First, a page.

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ISO 200 | 56mm | f/4.0 | 1/200s

It turned out that the yoga blocks actually made better paper props than a background. I added a single sheet of white paper and it made a huge difference—much better than the ugly green blocks. I also dropped the camera back down, slightly lower than before, shooting up towards my subject, thus bringing the more powerful and dominating perspective back. I increased the shutter speed and moved the flash to a different spot, improving the exposure even more.

Looking at the gorilla’s shadow in this shot, the flash fired almost directly in front of his body, which I wasn’t quite happy with. I knew for my next shot I would like to move the shadow to the right and away from his body, hoping to create a little more separation.

I was happy with the depth of field though—there was nearly a perfect balance of foreground (left arm) and background (shadow). I knew I was headed in the right direction.

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ISO 200 | 56mm | f/4.0 | 1/200s

I was happy with the previous exposure settings, so I didn’t touch anything in my next shot. I moved the flash to the left a little, putting the shadow just about where I wanted it. I added two more sheets of paper into the mix this time around—one on top of the yoga blocks and one below the gorilla’s feet— trying my best to create a seamless background. I knew that the seam below his feet could be fixed in post processing, but the problem could also be solved by just shuffling the paper around. I planned to keep improving my makeshift background, and knew I was getting closer to the final product I was hoping for.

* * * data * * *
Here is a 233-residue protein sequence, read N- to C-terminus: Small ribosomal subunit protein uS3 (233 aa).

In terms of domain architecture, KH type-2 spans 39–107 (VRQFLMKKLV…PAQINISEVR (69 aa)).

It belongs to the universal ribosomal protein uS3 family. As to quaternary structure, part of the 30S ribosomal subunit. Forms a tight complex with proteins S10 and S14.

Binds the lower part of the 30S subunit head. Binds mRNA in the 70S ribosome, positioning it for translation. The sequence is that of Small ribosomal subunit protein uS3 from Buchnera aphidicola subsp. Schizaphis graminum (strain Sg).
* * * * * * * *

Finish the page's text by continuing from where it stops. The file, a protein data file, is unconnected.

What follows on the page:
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ISO 200 | 70mm | f/4.0 | 1/200s

While fidgeting with the background, I knocked the gorilla over and had to reposition him again. I lifted the flash a little higher to shorten the gorilla’s shadow. I started filling in the white background, adding two more pieces of paper to the back. I knew I was getting somewhere, but I noticed that the sides of the gorillas’s body were a little dark—this made sense, as there was no light coming in from either side. The gorilla’s shadow was also pretty dark and distracting. Because I was trying to work only with one flash, I knew my best bet was to try to fill in those dark areas with reflection.

Something else worth noting in the above shot: the new focal length affected the depth of field. To avoid adding more paper, I zoomed all the way in to 70mm, reducing the depth of field to a little more shallow than I would have preferred. Looking at the gorilla, granted that his position is slightly rotated from the previous image, you can tell that his right arm was now moved into the background.

To get a little more technical: the distance to the subject was just over 2 feet, so for the math, I would guesstimate about 2.25 feet. Zoomed into 56mm at f/4, the depth of field was just about 1.32 inches. Zooming further into 70mm, the depth of field was now about .84 inches. These aren’t huge numbers, but at this scale, it made a difference.

To learn more about DoF calculations, check out this calculator.

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ISO 250 | 70mm | f/5.0 | 1/200s

I rotated the gorilla’s body slightly to the left and opened up the aperture a tiny bit, trying to bring more of his body into the depth of field (back to about 1.08 inches). I also bumped up the ISO a bit, attempting to soak up just a little more light. I then added two more pieces of paper, one to the left and one to the right, attempting to reflect light back onto the subject. The gorilla’s shadow was now a little lighter and less prominent—not a bad improvement considering I just added in a couple more pieces of paper. I would have liked to have seen the shadows filled in on the gorilla’s sides a little more, but it was close enough at this point that a simple shadow slider adjustment in Lightroom would be just the fix I needed.

After stepping back and looking at what I just pieced together, I realized that I had created a poor man’s light box.

At this point, I was content with my setup, so it just became a matter of getting the shots I wanted.

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ISO 250 | 24mm | f/5.0 | 1/200s

This is what my setup looked like, zoomed out to 24mm. I’m pretty happy with the results considering I was able to only use a single flash and printer paper. Below are the end results after playing around a bit more, then editing in Lightroom.

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2017-05-18T20:50:45+00:00January 26th, 2015|Practice|0 Comments